Hybrid and Remote Work Is Creating A Zoom Ceiling
One thing has turned out rather nicely from the unplanned exodus to working from home that American workers experienced at the outset of the pandemic nearly three years ago. It is the fact that many employees have discovered they actually really like it, in fact, and many prefer it as a work-style over being in the office.
McKinsey’s recent American Opportunity Survey found that when people have the chance to work flexibly, 87% of them take it. Just like the 58% of Americans who now have the opportunity to work from home at least one day a week, and the 35% who are able to work from home five days a week. Only 13% of the survey’s participants said they could work remotely at least some of the time, but are choosing not to.
This shows a clear sea-change in the way we work, and as a result, new behaviors and trends are emerging. A study by Stanford of 16,000 workers over nine months found that working from home increased productivity by 13%, for example. Remote employees are happier, too. A survey from Tracking Happiness found that fully remote workers reported a happiness level roughly 20% higher than those who worked in the office 100% of the time.
But there are downsides. Less face-time with managers and leadership teams can be costly for your career progression, leading to what’s being called “the Zoom ceiling”. If you’re working remotely all or most of the time, it’s simply far too easy for managers to prioritize those with whom they have in-person interactions, or quite literally see more often.
The Zoom ceiling effect is a by-product of another workplace issue called proximity bias. This is detrimental to those who work from home because it benefits those who do go into the office, regardless of whether they are more talented, hardworking or productive.
While it can affect anyone who prefers to work remotely, because women and minorities prefer remote and hybrid models of working, they are the groups that are most at risk from the Zoom ceiling effect. It can result in being passed over for recognition, opportunities, training, and even promotions.
It’s important for your employer to take measures to get this right, because remote working isn’t going away. In fact, McKinsey’s study found that for job switchers, it is the third most important rationale in a job search after career opportunities and better pay.
If you’re looking for a new job that supports your desires to work remotely and advance your career, then we’re taking a look at three great roles below. And you can find plenty more on the TechHQ Job Board too.
Software Engineer, PayPal, San Jose
PayPal is seeking an intelligent and motivated Software Engineer to join the PayPal Blockchain, Crypto and Digital Currencies (BCDC) crypto applications team. In this role you will help build crypto trading and commerce platforms and create a more effective, inclusive, and accessible payment system, based on digital currencies and tokens. You will need hands-on development experience using Java, Spring Core and Spring Batch, an understanding of and experience with advanced object-oriented design and development principles, as well as good analytical and problem solving skills. Experience applying software design patterns, data structures, and algorithms is also required. Apply now.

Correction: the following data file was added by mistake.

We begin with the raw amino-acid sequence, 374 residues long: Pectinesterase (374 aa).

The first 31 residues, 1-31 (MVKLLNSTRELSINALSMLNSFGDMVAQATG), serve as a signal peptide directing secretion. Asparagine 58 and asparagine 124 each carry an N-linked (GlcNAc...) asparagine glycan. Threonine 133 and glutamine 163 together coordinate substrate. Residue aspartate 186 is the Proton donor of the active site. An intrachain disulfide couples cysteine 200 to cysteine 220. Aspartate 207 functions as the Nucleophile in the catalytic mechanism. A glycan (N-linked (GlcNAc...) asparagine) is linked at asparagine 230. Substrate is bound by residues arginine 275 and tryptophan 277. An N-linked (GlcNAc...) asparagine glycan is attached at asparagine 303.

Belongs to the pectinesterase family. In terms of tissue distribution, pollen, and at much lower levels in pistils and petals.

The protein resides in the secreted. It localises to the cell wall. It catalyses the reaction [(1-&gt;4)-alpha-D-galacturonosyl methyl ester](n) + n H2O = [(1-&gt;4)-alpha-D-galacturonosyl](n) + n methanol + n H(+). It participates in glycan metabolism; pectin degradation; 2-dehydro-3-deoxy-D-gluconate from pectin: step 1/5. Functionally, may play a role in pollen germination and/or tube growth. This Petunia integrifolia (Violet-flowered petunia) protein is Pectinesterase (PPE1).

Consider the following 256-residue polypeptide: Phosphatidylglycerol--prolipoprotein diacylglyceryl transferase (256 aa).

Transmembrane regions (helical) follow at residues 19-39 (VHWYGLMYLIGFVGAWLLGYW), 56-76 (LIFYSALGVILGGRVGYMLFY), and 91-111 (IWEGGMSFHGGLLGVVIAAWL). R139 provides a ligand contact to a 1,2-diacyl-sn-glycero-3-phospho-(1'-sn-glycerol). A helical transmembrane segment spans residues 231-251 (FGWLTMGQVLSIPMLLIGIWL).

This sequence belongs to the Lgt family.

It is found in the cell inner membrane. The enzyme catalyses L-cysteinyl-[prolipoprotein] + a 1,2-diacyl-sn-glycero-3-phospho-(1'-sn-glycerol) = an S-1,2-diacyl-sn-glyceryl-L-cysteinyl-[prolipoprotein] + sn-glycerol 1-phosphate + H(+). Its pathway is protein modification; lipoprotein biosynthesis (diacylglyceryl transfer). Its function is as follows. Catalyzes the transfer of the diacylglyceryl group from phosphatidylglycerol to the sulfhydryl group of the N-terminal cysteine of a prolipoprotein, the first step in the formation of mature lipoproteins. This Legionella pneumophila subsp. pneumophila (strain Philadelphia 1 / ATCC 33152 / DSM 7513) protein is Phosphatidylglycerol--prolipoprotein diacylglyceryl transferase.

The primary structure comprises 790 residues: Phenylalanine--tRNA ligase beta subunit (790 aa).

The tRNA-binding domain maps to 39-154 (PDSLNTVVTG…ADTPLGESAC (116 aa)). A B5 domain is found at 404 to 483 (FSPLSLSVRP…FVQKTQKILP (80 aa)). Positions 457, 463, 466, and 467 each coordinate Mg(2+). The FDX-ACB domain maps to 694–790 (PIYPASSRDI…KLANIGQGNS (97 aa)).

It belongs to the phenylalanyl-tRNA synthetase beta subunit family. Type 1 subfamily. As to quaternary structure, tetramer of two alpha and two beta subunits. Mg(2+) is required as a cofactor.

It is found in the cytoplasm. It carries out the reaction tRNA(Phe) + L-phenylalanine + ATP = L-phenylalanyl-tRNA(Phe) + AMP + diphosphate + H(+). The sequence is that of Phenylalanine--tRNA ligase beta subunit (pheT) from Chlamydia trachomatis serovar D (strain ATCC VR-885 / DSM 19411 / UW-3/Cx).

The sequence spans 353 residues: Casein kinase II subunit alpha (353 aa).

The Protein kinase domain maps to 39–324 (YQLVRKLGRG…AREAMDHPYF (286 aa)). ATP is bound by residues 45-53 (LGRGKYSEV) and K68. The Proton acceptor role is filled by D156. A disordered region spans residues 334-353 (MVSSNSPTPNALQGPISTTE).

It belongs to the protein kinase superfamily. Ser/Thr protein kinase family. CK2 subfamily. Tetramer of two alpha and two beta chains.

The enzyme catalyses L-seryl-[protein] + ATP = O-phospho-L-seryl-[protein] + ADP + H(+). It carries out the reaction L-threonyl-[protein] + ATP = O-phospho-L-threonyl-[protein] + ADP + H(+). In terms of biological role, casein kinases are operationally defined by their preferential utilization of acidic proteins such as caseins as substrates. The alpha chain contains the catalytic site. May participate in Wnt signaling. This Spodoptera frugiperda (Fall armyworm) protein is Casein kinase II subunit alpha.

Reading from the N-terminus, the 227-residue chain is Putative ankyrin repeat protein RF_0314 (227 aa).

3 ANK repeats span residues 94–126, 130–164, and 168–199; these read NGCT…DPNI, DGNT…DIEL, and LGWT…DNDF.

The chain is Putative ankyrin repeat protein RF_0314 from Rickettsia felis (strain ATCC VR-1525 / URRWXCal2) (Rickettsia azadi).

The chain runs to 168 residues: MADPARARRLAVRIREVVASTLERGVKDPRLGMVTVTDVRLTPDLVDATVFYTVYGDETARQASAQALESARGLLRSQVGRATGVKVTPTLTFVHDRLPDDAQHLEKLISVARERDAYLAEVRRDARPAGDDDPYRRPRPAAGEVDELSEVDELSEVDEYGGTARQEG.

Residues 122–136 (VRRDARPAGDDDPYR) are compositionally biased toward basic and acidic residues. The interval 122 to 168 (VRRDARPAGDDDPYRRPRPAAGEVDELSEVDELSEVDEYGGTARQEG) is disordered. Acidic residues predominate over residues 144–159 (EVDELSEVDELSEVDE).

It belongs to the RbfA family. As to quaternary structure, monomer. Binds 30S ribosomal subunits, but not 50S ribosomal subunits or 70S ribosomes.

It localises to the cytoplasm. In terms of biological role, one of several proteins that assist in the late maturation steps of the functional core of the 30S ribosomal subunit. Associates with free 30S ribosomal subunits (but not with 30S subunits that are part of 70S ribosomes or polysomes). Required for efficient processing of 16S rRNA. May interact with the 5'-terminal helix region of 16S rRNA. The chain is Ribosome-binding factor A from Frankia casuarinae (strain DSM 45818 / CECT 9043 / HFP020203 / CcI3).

iOS Software Engineer, Apple, Cupertino
In Apple’s Wireless Software group, the iOS Software Engineer will be responsible for bringing groundbreaking wireless connectivity to the world through WiFi, Bluetooth, GPS, and more. You’ll design, develop, and patent the next generation of state-of-the art connectivity technologies, collaborating across departments to help craft wireless solutions that elevate the customer experience with Apple products and services. If you’re passionate about technology, and have strong experience writing C++ code in a POSIX environment, a proven understanding of multi-threaded programming and synchronization, plus broad experience in overall system design and implementation, this could be the perfect role for you. Get the full job description.
Security Engineer, Salesforce, Atlanta
Salesforce is seeking a Security Engineer with a passion for information security, to join the security detection and response organization in one of its US locations. You will be responsible for analyzing response to events and incidents across a large and complex environment in order to identify and fix security gaps and vulnerabilities before they further impact performance. You’ll need a strong focus on security expertise, technical influence, proven experience with automation, as well as large-scale/distributed production engineering experience. Acute attention to detail, a logical approach to analysis, and a passion for problem solving, especially through automation, are also needed. Find out more now.